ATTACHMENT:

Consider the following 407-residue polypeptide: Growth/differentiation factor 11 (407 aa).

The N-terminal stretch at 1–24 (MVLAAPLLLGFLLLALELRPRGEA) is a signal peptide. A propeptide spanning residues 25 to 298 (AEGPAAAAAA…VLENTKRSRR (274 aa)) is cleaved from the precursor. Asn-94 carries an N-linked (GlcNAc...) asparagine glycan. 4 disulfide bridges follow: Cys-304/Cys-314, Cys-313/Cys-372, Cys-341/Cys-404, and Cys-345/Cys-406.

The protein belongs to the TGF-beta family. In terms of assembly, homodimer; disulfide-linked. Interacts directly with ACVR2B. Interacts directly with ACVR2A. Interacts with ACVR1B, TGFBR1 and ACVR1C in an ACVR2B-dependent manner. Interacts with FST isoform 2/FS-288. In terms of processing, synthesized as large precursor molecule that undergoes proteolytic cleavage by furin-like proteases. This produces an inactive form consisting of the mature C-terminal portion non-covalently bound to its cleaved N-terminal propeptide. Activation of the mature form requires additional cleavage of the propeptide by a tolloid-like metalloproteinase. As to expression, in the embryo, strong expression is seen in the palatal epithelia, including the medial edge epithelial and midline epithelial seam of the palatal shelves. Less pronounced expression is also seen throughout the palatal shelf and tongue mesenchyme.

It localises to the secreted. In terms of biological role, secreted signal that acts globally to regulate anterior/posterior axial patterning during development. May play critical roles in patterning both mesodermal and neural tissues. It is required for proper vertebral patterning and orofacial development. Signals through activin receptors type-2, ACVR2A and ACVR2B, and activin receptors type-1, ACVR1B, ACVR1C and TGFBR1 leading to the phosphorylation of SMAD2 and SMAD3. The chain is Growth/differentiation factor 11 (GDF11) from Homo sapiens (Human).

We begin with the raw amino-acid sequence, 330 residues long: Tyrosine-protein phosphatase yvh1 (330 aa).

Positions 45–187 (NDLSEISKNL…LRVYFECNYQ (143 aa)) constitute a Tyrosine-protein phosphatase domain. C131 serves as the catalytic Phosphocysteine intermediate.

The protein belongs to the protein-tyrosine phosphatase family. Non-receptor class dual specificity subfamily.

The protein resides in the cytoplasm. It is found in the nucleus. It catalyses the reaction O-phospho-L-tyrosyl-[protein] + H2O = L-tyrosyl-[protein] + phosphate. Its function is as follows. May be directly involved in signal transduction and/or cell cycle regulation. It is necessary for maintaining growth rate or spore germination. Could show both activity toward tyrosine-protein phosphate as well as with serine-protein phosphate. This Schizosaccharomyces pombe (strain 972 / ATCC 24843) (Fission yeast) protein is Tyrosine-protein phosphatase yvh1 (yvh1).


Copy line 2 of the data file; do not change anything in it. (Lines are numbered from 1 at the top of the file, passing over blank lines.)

The N-terminal stretch at 1–24 (MVLAAPLLLGFLLLALELRPRGEA) is a signal peptide. A propeptide spanning residues 25 to 298 (AEGPAAAAAA…VLENTKRSRR (274 aa)) is cleaved from the precursor. Asn-94 carries an N-linked (GlcNAc...) asparagine glycan. 4 disulfide bridges follow: Cys-304/Cys-314, Cys-313/Cys-372, Cys-341/Cys-404, and Cys-345/Cys-406.